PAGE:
In Your Hat, pt. 7

Here’s Chapter 7 of In Your Hat, the 1933 tell-all memoir by Hat Check Girl to the Stars, Renee Carroll, in which she reflects on the early days of Sardi’s and how Vincent Sardi came to use the now-familiar caricatures of celebrities to garner attention for his eatery.

     IT’S surprising what you can learn from hats. There’s something about the way a man wears one that betrays him instantly. He may smile and joke and think he’s fooling the world—but just by watching him when he saunters or hurries up to my window, I can tell him things that ought to get me a tabloid columnist’s job. I can tell when he’s out of work, and when he’s in the money. When he’s playing the market and winning—and when he’s losing. And there’s nothing pseudo-psychic about it! Just observation—and experience.
     Take right at the moment when this ‘umble tome was being concocted. Broadway had been pretty hard hit, and there were hundreds of good actors as well as hams out of work. People who never tipped me less than a quarter before, now fumblingly left only dimes. And apologies were frequent, until I told the hardluckers that there were plenty in the same boat with them. Then, every once in a while, one of the new dime tippers would toss me a dollar bill and say nothing. I knew the answer. He’d landed a job! He was in the dough again.
     But it wasn’t all so simple five years ago when I started on this job, the day that Sardi’s opened. I didn’t know a soul among the big-timers, could barely recognize a few of them. The job had been a sort of birthday present to me, and that first day I was awfully scared—and terribly anxious to succeed. I never dreamed that I’d stick at it five years—and then want to keep it fifty more!
     Five years! It isn’t much when you say i fast—but a lot of things have happened since then. When Sardi’s opened, there weren’t any Broadway columnists, and a man’s biological secrets were his own. There weren’t any talkies, and the blonde and beautiful Tillie Awnertz could murder the king’s English without having to worry about losing her dear public. There weren’t even any nasal crooners—most of them were in college or short pants. Five years!
     A lot of kids of my own generation were just getting their first foothold in show business and thought they were lucky to be able to afford Sardi’s eighty-five cent luncheon. Today some of them are way up on top and never dream of going upstairs for cheaper food, or even looking at the price list when they order their daily delicacies.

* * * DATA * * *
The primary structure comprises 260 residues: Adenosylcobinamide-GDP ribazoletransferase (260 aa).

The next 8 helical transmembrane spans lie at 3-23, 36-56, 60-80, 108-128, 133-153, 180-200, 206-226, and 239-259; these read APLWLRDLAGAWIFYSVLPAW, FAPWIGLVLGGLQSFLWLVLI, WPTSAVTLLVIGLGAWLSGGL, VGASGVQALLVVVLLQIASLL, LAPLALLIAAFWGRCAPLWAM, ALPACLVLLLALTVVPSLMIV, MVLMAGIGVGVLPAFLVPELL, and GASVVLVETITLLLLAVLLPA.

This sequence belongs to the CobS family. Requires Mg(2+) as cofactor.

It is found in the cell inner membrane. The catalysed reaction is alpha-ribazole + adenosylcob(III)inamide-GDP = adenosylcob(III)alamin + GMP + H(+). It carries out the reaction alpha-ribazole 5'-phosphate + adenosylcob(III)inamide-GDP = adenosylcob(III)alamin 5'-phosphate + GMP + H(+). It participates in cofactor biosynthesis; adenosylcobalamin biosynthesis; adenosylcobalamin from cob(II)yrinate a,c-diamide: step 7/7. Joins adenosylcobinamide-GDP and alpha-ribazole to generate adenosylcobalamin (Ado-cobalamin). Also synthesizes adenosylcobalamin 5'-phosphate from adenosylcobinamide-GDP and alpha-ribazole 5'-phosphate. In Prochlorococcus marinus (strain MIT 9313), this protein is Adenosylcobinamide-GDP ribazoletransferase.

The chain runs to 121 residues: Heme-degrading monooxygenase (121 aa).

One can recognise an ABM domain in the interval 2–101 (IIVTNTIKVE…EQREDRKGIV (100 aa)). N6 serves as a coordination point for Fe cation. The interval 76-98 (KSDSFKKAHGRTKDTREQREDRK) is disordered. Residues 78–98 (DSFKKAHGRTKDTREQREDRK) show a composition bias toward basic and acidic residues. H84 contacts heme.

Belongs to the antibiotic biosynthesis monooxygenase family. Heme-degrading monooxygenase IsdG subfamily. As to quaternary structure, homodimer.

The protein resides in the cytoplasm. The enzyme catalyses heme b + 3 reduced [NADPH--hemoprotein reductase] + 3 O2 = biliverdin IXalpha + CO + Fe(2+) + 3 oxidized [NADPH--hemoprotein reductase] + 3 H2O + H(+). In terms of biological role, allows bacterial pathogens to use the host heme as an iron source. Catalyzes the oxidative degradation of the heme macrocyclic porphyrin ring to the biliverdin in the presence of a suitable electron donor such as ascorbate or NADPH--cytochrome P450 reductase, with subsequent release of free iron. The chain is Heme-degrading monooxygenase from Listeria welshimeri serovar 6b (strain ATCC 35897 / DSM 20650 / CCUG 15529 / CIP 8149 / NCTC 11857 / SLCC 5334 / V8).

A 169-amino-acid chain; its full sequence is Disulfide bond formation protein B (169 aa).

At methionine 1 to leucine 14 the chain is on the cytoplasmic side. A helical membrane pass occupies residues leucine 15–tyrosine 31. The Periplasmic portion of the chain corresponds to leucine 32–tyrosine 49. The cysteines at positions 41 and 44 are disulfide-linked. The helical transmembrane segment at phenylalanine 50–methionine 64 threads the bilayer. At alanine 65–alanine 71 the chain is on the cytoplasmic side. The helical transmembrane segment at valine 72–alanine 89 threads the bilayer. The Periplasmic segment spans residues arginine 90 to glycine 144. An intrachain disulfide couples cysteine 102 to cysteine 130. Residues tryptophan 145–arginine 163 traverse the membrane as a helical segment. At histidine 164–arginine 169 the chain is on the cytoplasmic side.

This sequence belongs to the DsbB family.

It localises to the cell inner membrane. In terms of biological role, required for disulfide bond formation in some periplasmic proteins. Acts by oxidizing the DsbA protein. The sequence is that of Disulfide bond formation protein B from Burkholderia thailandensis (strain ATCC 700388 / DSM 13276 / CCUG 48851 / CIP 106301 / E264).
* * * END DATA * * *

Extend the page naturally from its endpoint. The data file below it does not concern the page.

A Night in Spain was running at the Schubert Theatre just across the street, and Phil Baker, Ted Healy and Helen Kane were getting their first big chance. Today Baker and Healy are headliners, and Helen Kane has gained fame, fortune, notoriety and considerable poundage. She was getting fifty bucks a week then—now she gets over two thousand and works when she feels like it!
     Robert Montgomery was an adorable young juvenile who owed money to everyone in town and who frequently ate at Sardi’s on the cuff. He was trying frantically to woo and win the lovely Elizabeth Allen who was playing the lead in Broadway, but no one ever thought Bob would get her because it was doubtful if he could even pay for the license and ring. Today they’re happily married, Robert Montgomery is a screen name to conjure with, and his weekly pay check runs ever so high. And millions of movie fans find him every bit as charming as I did in the days “when.”
     Those first days at Sardi’s were a lot of fun—and a lot of worry too. There wasn’t a great amount of business, the restaurant was big, and the “nut” high. Like every café owner, Sardi wanted his establishment to be a rendezvous of-and-for celebrities. The little place near the Lambs Club had whetted his appetite for Big Names, and Sardi hungered to repeat his success on a larger scale.
     We were talking about the disheartening business one day when things were particularly slack, and Sardi began to reminisce about famous Continental restaurants. Somehow the conversation swung around to Joe Zelli’s in Paris.
     “Zelli’s is wonderful,” exclaimed Sardi. “No one would ever dream of seeing Paris without spending at least one evening in Zelli’s. It’s the rendezvous of all the celebrities. I guess they go there because their caricatures hang on the wall.

     “Why don’t we do that here?” he continued suddenly. “Why don’t we get a good caricaturist and make this place the Zelli’s of New York?”
     I happened to number among my friends one Irving Hoffman, a clever young cartoonist who also did caricatures for the Sunday movie-and-stage pages, and I asked him if he was interested in the idea. But Irving felt that he couldn’t afford to be tied down to one job at that time and declined. However, he had a friend, Alex Gard, only recently arrived from Russia, and Irving enthusiastically declared him the very man for the job.